As incredible as the journey is thus far, it becomes even stranger in Part II as Parry takes us in the other direction way up into the sky and to the starry firmament beyond. On our first stop, in chapter 5, we journey above the aforementioned sky sea to the vault of astral bodies that lies beyond, including the sun, moon, visible planets, and stars. To the contemporary reader, these are understood to be natural objects composed of rock, dust, and gas. But to ancient peoples, they were divine beings, and for many, proper objects of worship. While the Bible eschews worship of all but Yahweh, nonetheless, biblical writers still appear to ascribe a subordinate divine status to astral bodies: for example, they are recognized as members of Yahweh’s divine council (100; 107); furthermore, they can act on Yahweh’s behalf, as in the case of Judges 5:19-20 where we read of the stars fighting for Yahweh (108).
In chapter 6 we continue our journey upwards as we leave the skies behind altogether and enter into the realm of heaven itself. Yes indeed, the biblical writers understood heaven quite literally to exist above the earth. Heaven consisted of God’s temple (his dwelling place relative to creation), though God was always understood to transcend heaven (1 Kings 8:27). Heaven also is the residence of the divine council — the sons of God (127) — as well as human-like angels and still other strange human/animal hybrid creatures including the cherubim and seraphim (130-32).
The focus of Part III is the relationship between heaven and earth. In chapter 7 Parry examines the role of the temple as a model or “microcosm” of the cosmos with the outer court representing the land and sea, the holy place the sky, and the Holy of Holies heaven itself. And in chapter 8 he summarizes Jesus’ journey through this biblical cosmos, beginning at the right hand of the Father far above in heaven, coming physically down to earth in the incarnation, descending into sheol/hades at his death, and then resurrecting and ascending back to the right hand of the Father. Parry concludes by addressing the difficult topics of Jesus’ present physical place and his future return.
What do we do with this strange world?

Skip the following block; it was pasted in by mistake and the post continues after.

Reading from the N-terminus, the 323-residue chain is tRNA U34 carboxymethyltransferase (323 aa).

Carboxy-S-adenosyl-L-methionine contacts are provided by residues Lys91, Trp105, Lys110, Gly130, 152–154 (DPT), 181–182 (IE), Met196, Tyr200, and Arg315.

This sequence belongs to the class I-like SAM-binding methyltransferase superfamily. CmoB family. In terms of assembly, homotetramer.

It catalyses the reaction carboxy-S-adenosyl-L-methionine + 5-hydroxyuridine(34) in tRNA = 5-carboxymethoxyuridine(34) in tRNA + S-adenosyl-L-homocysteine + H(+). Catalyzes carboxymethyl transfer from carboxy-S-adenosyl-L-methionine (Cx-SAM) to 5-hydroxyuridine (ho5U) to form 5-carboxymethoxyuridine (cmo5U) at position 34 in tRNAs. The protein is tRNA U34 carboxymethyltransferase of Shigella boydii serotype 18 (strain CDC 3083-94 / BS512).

I began this review by noting the failure of YEC to take the biblical text seriously. Parry makes the point as follows:
“as we have seen, this [YEC literalism] does not go nearly far enough. If fundamentalists really were to have the courage of their convictions then we would see membership of the Flat Earth Society boosted significantly. What happens instead is that this is a bridge too far, even for hard-line fundamentalists, and biblical texts are thus reinterpreted to fit with modern cosmology.” (165-66)
Needless to say, the proper response is not to become more fundamentalist than the fundamentalists: a return to the three-tiered universe is not possible for those of us who are familiar with modern science. But then what is the alternative? How should we interpret this bizarre biblical world? Answering that question is the task of Part IV.
As Parry notes, many theologians account for the strangeness of the biblical world by appealing to the concept of accommodation (166-67). Every good teacher accommodates instruction to their students’ level of understanding and that’s what God does as well: he accommodated his message to their ancient near eastern understanding of the world. Once we recognize the three-story universe as an accommodation, we can extricate the enduring message from those ancient trappings.
While Parry agrees that God accommodates, he believes there is more to be learned from the biblical cosmos on its own terms. And so, in chapter 9 he proposes a “third way” to think about the matter, one according to which God reveals “his truth not merely in spite of the ‘wrong science’ but in and through it.” (167) In other words, Parry proposes that aspects of this putatively “obsolete” biblical cosmos may very well retain enduring insights for the contemporary reader.